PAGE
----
Moreover, simply drilling the wells is only one part of the equation. As Collin Eaton of Fuel Fix notes, companies are drilling wells at a faster pace than contractors can frac them. The shortage of completion crews means that the backlog of drilled but uncompleted wells (DUCs) has shot up over the past year, rising by more than 60 % to 1,995 in April 2017 from a year earlier.
The strain on contractors means that drilling costs will also rise. Oilfield service companies bore the brunt of the market downturn over the past three years, forced to slash their rates because of the lack of work. Oil producers have consistently and repeatedly boasted about their "efficiency gains," but much of the cost-savings came from soaking service companies.
That could be at an end. The rise in drilling activity means that oilfield service companies finally have more leverage to hike their prices. The results could be an upswing in costs for producers. Service costs could jump by 20 % this year, according to an estimate from S&P Global Platts.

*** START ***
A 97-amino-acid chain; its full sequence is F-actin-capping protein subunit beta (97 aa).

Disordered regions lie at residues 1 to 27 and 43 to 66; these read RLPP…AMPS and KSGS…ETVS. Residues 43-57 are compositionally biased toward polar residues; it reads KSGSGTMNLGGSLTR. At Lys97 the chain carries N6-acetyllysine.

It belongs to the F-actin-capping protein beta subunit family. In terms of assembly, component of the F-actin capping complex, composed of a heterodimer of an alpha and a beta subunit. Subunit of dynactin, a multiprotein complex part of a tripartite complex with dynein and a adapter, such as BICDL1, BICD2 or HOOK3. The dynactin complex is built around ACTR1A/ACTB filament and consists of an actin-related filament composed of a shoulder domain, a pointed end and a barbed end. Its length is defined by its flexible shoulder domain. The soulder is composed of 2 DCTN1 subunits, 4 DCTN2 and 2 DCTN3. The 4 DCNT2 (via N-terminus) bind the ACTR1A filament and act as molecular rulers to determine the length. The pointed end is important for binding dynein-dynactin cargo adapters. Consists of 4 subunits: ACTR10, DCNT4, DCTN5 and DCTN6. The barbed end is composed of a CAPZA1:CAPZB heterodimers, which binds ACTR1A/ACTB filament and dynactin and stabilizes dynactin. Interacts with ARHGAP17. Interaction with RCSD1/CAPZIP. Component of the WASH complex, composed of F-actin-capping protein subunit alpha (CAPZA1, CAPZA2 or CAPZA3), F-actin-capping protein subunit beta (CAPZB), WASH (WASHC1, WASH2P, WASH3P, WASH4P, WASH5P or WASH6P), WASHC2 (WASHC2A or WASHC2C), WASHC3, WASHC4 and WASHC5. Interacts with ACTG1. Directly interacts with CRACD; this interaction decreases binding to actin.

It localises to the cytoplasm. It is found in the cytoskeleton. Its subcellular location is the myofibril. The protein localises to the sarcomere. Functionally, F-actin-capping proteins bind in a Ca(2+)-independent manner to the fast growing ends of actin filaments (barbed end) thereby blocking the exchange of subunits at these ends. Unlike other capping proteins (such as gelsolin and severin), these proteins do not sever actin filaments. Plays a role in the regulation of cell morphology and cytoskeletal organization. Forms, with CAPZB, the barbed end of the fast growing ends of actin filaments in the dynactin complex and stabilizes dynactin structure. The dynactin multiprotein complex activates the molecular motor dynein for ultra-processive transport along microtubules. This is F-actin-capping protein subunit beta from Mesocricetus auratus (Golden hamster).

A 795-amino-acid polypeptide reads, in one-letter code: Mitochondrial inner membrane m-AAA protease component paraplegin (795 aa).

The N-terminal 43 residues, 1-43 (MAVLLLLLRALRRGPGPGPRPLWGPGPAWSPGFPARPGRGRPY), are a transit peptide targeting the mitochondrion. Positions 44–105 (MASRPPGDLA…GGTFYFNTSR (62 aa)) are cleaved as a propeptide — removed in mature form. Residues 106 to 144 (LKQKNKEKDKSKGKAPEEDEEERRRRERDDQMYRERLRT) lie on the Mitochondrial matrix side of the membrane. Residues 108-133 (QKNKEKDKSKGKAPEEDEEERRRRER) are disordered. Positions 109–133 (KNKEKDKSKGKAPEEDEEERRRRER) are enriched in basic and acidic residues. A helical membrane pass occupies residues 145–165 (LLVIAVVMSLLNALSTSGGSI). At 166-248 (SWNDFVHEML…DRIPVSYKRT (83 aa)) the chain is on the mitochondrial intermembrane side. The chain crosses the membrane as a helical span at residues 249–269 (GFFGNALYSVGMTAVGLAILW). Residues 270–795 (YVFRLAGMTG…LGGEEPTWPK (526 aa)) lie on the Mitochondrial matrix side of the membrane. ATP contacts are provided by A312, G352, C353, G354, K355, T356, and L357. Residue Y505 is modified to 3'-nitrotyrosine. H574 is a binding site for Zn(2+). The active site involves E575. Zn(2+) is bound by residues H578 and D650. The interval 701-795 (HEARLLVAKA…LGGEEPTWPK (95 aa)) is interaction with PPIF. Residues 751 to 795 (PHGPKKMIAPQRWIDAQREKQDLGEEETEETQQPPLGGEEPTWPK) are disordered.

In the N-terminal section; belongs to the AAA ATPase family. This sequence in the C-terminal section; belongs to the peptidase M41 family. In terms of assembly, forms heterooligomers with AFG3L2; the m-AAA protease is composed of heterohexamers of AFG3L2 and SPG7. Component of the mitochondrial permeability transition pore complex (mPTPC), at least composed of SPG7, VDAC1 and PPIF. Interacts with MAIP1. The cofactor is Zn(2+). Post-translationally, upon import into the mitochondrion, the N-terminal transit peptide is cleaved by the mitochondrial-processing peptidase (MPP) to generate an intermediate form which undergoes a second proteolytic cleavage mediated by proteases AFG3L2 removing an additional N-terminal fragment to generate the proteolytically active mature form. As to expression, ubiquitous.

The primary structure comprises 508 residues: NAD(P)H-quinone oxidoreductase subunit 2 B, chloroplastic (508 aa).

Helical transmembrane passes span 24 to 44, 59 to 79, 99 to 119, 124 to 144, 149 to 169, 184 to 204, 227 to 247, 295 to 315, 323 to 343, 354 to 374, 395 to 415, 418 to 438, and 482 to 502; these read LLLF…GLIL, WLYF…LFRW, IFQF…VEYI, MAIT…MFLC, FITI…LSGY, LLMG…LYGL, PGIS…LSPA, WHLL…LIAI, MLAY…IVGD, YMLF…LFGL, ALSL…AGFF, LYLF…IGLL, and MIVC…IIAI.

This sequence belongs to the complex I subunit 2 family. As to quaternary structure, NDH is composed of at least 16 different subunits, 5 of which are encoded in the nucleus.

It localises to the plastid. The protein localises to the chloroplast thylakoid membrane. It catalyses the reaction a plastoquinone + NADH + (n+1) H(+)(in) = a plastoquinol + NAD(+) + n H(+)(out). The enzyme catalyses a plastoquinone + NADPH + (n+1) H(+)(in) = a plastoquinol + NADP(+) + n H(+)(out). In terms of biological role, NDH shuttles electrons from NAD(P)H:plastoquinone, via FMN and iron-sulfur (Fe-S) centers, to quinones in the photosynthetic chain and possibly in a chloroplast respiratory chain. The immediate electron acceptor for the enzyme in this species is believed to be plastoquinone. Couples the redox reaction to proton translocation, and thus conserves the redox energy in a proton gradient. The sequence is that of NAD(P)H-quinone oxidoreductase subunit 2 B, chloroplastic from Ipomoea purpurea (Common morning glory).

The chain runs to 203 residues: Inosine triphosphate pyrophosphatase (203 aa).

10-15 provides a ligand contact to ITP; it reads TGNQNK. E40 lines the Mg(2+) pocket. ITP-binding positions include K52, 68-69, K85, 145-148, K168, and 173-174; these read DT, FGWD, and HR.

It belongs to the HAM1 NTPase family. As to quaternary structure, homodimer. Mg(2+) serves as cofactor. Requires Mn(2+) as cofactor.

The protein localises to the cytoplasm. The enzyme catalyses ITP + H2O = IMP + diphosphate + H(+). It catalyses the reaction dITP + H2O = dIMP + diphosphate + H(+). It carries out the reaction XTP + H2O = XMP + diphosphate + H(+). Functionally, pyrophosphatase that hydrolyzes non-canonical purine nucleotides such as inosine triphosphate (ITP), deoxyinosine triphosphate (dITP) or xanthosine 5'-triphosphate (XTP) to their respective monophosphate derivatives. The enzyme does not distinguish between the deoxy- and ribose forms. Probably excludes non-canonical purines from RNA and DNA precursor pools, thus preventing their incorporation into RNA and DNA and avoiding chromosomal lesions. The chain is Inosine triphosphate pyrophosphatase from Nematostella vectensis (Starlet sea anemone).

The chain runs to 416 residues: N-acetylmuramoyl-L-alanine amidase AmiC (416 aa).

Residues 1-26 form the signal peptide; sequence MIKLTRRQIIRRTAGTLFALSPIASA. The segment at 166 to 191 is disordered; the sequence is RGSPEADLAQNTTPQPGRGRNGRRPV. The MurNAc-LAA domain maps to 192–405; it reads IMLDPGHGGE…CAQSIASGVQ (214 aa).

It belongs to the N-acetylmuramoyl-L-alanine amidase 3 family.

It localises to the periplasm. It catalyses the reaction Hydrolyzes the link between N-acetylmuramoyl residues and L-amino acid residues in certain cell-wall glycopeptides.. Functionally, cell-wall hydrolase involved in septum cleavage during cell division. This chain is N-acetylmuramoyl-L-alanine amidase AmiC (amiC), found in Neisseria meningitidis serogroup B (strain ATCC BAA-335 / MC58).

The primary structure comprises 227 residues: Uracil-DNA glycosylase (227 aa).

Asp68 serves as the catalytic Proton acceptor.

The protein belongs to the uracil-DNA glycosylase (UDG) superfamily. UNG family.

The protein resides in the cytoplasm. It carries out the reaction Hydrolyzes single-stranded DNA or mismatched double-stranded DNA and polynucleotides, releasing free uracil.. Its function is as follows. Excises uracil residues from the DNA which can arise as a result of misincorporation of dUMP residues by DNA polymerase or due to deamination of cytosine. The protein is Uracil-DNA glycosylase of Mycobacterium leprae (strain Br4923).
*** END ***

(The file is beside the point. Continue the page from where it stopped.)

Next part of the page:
But it isn't all rosy for service companies either. Fuel Fix notes that they have to rebuild their rig fleets after scrapping so many during the last few years. Also, finding enough people to return to work after savagely cutting payrolls will be a challenge.
Overall, however, production is still expected to increase. Generous financing from the financial market will ensure that capital is not a limiting factor. Consequently, the shale industry will continue to shower West Texas with money, rigs and people. Oil will flow in larger volumes this year and probably next year, barring another downturn. The Permian, for instance, is still expected to add more than 70,000 bpd of additional output between May and June.
Also, OPEC's determination to prevent another downturn in prices provides some certainty to shale drillers. OPEC is erasing some of the risk for drillers to deploy resources in the Permian. On an annual basis, the EIA estimates that U.S. oil production will average 9.3 million barrels per day (mb/d) in 2017 and a staggering 10.0 mb/d in 2018.
But if well productivity has peaked, the marginal barrel will be a bit trickier to produce next year than it was in, say, late 2016.